Things an Owner Should Know When Allowing Others to Rent a Condo

Now that you have made that investment in a rental condo, what next? If you have lived in any type of communal housing, then you know that not all neighbors are made the same and as a landlord, you need to be careful about who you allow living in your property to avoid future complications. Here are some areas you need to cover to enhance your chances of accepting a good tenant.

  • Local or Expatriate

This actually runs both ways. If the tenant is local they should provide a copy of their National ID card, while foreigners should provide a copy of the photo ID page of their passport. Landlords are obligated to notify authorities when a foreigner moves into their property within 24 hours. Be sure to check that the passport is valid and ideally should expire after the lease period is over if a short term tenancy. This ensures that the tenant will not disappear on you before the lease is up.  If you are an overseas landlord, you may want to have a local property agent handle the renting out of your property.

  • Job Stability

Renting out to a person with permanent employment or contract that extends beyond the lease agreement period is most ideal. You can be assured they will have the necessary income to be paying their rent on time. For business owners, their reliability will mostly depend on cash flow and their own financial competency. You may need to rely on references to help determine if they make for a good tenant choice. You may also request for a copy of their work permit or visa to ensure their papers are in order and that they are indeed employed.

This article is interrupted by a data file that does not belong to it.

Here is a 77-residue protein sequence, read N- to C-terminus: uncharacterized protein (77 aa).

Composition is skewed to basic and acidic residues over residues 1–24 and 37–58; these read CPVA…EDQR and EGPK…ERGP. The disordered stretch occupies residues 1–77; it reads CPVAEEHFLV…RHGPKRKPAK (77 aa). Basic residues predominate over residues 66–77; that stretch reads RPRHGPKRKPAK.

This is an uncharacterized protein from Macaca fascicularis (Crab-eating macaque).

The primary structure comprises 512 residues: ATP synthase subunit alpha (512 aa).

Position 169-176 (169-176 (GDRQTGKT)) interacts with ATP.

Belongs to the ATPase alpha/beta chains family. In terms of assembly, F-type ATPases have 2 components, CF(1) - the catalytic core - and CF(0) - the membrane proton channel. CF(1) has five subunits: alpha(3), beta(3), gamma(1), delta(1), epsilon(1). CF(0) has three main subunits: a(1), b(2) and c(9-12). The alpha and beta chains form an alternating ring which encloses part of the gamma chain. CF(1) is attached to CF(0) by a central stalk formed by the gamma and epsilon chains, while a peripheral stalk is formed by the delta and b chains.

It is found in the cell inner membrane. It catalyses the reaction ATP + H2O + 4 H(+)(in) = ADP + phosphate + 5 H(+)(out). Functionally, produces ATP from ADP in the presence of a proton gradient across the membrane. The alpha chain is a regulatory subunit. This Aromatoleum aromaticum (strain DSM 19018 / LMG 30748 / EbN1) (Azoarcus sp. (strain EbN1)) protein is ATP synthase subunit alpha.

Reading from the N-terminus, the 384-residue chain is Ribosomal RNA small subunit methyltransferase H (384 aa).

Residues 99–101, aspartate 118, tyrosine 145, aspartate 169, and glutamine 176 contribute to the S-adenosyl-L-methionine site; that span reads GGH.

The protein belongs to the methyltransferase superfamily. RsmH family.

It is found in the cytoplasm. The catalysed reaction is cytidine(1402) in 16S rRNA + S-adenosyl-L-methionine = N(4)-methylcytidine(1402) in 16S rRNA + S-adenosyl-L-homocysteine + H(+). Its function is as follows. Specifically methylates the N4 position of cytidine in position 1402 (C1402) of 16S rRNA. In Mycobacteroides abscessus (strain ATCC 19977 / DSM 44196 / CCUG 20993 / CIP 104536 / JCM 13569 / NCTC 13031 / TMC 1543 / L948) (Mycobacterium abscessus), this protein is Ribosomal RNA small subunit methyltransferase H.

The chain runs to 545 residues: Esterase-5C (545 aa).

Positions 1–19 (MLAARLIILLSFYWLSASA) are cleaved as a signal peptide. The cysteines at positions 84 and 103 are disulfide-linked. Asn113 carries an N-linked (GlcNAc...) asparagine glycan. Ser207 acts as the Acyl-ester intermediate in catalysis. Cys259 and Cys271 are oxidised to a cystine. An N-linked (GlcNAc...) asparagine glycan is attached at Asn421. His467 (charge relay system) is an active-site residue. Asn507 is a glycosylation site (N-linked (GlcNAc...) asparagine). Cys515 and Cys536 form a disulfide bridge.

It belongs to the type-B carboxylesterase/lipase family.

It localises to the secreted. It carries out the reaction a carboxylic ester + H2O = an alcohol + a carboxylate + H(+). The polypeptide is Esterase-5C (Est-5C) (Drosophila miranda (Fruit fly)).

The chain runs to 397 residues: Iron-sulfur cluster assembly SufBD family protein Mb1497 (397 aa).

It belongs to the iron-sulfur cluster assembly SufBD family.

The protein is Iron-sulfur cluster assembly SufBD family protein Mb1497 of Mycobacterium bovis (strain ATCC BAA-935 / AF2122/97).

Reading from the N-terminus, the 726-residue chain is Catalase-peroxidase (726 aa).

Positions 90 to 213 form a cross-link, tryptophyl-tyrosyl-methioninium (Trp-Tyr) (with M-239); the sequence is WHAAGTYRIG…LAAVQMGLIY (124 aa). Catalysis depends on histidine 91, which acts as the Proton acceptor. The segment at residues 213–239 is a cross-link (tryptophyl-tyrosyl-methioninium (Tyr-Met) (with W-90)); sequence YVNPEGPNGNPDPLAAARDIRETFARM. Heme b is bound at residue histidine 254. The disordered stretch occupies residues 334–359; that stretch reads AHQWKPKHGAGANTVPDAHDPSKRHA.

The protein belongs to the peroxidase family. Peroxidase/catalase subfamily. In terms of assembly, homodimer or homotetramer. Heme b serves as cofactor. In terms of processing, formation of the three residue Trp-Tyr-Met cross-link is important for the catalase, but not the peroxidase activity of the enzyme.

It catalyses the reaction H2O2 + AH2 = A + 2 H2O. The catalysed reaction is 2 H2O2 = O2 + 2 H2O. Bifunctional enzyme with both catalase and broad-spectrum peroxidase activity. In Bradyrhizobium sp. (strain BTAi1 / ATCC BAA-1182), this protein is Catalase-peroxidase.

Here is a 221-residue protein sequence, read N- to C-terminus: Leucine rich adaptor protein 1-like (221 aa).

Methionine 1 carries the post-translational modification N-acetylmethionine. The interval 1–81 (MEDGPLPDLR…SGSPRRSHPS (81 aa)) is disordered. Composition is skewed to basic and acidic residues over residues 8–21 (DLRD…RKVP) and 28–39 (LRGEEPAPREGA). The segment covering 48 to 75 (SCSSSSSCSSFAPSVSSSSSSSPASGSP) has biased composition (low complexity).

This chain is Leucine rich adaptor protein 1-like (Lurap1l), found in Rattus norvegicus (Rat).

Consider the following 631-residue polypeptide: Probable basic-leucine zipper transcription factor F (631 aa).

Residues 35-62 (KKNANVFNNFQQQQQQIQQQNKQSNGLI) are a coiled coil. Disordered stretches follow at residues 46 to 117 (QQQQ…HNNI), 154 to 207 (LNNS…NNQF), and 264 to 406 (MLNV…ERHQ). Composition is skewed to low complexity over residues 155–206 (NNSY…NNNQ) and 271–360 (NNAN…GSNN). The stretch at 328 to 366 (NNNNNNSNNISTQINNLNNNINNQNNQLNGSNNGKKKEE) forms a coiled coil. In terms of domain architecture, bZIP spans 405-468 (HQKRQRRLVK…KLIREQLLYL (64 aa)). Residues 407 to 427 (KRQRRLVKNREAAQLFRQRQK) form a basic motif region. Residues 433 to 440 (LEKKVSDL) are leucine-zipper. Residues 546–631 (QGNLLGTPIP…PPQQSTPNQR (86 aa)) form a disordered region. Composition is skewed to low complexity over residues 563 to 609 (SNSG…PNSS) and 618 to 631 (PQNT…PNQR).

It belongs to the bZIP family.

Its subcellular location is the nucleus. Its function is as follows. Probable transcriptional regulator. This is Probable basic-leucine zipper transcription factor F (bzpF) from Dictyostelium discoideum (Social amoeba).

• References

Many tenants often come from previously rented accommodation. If you find this to be the case, do ask for references. They can provide you with the contacts of their previous landlords who you can talk to. Find out about their reliability in paying rent on time, and how they treated the property and their neighbors. You will want someone who can live peacefully with others and respect your property so you get it back almost the same condition as you handed it over.

  • Number of Occupants

This is very important with smaller properties. It can be a risk to rent out a simple studio to a family of five. Chances are all those people in such a small space can end up damaging the property so that not even the deposit will be sufficient to cover repairs. Plus, it can be an issue with other residents in the building.

  • Legal Processes

Lease agreements are pretty standard the world over. This section pertains more to documents foreign tenants may need you to supply them from time to time. When a foreigner is applying for resident certificates, filing taxes, or wants to get a marriage visa, they may need your assistance with copies of the house registration, your copy of ID, and signature. You will need to be comfortable about providing this, otherwise, let them know before signing any lease.